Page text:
The Worland Family in America and Beyond

I began my life in the Puget Sound area of Washington State, on an island filled with forests and wild rhododendrons. I was separated from my Worland family there at an early age. Recently, I was reunited with my family and learned of my heritage. And so, this journey to know my ancestors began. The Worlands, Gideons, Newtons, Conards... they were the colonists, the settlers, the pioneers. They fought in the American Revolution, the War of 1812, the Civil War. This is their story, and the story of a nation. -Deci Worland MacKinnon

Monday, June 8, 2009

1886 Minnesota Tornado

On April 14, 1886 the deadliest tornado in Minnesota history razed parts of St.Cloud and Sauk Rapids, leaving 72 dead and 213 injured. 11 members of a wedding party were killed including the bride and groom. It was the deadliest tornado in Minnesota history.

A few excerpts from local newspapers of the time:

Telegrams to the following effect were received from Sauk Rapids:“To Mayor AMES, Minneapolis: Can you send a special train with physicians to this city? A cyclone passed over the city this afternoon. A great many are believed to have been killed, but the number is not yet known.”
Immediately, upon the recept [sic] of these messages, preparations were made to respond to the call for help. A train for St. Cloud left at 6 o'clock.

The cyclone began about 3 o'clock in the basin of the Masonic cemetery, forming a whirlwind about 1,000 feet in diameter. It took almost every tree in the circle from the ground or twisted it off at the trunk. Great stones were tore up and carried along with the wind. Moving slowly along in a southeasterly direction it wrecked the Catholic chapel and several houses in its course across the prairie adjoining the town. It completely demolished JOHN SCHWARTZ'S large brick house and scattered fifty or more smaller frame houses like so many feathers. In most cases nothing was left to mark the site of dwellings but cellars. The prairies were strewn with timbers, furniture and clothing. The freight depot of the Manitoba road was a total wreck. Numerous cars loaded with freight were blown half a mile and rails wrenched from the track. It passed the limits of the town just west of Lieut. Gov. GILMAN'S residence, killing several horses. It crossed the Mississippi at the Sauk Rapids wagon bridge which it demolished. It here widened to six hundred feet, and levelled [sic] STANTON'S grist mill. From there it swept through the center of the town, taking the best of the business part of it, including the court house, hotel, public school and every important business building in the town except WOOD'S store. The village is virtually wiped out, four-fifths of the buildings being leveled. The fatalities in St. Cloud, though great, are not equal in number to those in Sauk Rapids. In every house most all of the inmates were more or less hurt.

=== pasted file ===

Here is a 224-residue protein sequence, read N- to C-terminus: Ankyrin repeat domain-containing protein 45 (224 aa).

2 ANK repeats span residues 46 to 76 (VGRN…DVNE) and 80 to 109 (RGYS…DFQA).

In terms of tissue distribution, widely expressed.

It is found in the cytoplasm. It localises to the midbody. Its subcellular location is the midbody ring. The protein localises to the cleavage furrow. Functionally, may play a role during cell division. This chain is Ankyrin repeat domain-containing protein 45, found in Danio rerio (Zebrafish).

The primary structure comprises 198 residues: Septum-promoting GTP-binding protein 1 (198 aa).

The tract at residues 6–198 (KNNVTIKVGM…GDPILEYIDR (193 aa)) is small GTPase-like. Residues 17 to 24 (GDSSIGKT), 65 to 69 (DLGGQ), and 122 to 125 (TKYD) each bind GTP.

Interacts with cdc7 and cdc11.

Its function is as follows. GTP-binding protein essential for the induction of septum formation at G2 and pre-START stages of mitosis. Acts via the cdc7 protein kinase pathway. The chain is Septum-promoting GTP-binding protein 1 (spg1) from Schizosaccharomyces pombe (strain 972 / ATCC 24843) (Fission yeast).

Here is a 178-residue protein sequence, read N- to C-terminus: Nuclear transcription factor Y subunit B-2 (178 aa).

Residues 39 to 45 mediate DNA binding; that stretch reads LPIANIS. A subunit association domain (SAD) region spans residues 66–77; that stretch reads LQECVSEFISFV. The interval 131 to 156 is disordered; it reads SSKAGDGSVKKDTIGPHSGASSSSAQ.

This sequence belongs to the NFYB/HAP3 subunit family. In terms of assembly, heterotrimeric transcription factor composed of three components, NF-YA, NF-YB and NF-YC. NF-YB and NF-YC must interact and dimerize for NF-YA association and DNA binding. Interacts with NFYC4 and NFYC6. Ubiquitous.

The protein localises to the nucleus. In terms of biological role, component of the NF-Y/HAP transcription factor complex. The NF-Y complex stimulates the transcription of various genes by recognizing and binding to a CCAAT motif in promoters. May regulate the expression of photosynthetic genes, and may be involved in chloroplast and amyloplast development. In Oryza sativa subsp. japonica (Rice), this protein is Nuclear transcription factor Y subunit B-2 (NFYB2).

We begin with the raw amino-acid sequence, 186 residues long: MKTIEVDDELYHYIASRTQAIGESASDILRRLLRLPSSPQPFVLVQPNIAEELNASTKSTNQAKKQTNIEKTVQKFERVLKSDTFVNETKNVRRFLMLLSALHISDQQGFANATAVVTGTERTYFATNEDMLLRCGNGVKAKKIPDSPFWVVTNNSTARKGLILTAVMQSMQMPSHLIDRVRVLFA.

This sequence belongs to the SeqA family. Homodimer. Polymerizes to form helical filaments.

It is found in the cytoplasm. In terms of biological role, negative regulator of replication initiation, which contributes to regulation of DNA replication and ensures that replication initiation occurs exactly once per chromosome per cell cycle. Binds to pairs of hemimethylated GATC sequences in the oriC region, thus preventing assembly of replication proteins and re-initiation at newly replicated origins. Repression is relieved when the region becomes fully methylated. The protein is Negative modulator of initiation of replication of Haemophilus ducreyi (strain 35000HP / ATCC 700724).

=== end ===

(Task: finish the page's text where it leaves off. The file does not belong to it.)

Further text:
A brief dispatch has just been received saying that between 40 and 50 bodies have been recovered from the ruins at St. Cloud and the search is not completed. The town presented a scene of utmost desolation as seen by the light of flickering lanterns and the groans of the wounded and lamentations of those who have lost relatives are heart rending in the extreme.

BIG LAKE, Minn., April 13(?), -- DRS. HIGBEE and DELLIVER of Minneapolis have just arrived. The latter told an Associated Press reporter that new bodies were being recovered hourly from the debris and being brought in from the country. Twelve injured people were brought in. Some of these will die. Druggist SCHAUBERT'S remains had just been brought in. Four have died of wounds since this morning. At a church cast of RICE'S thirteen of a wedding party were killed including the officiating minister.
At Sauk Rapids 31 are already dead. The list will be swelled to 40. DR. AMES of Minneapolis, on duty at St. Cloud, told DR. DELIVER at least 30 deaths can but result there. Capt. FARLEY, an old settler of Sauk Rapids weighing 280 pounds was blown 400 feet in the air.

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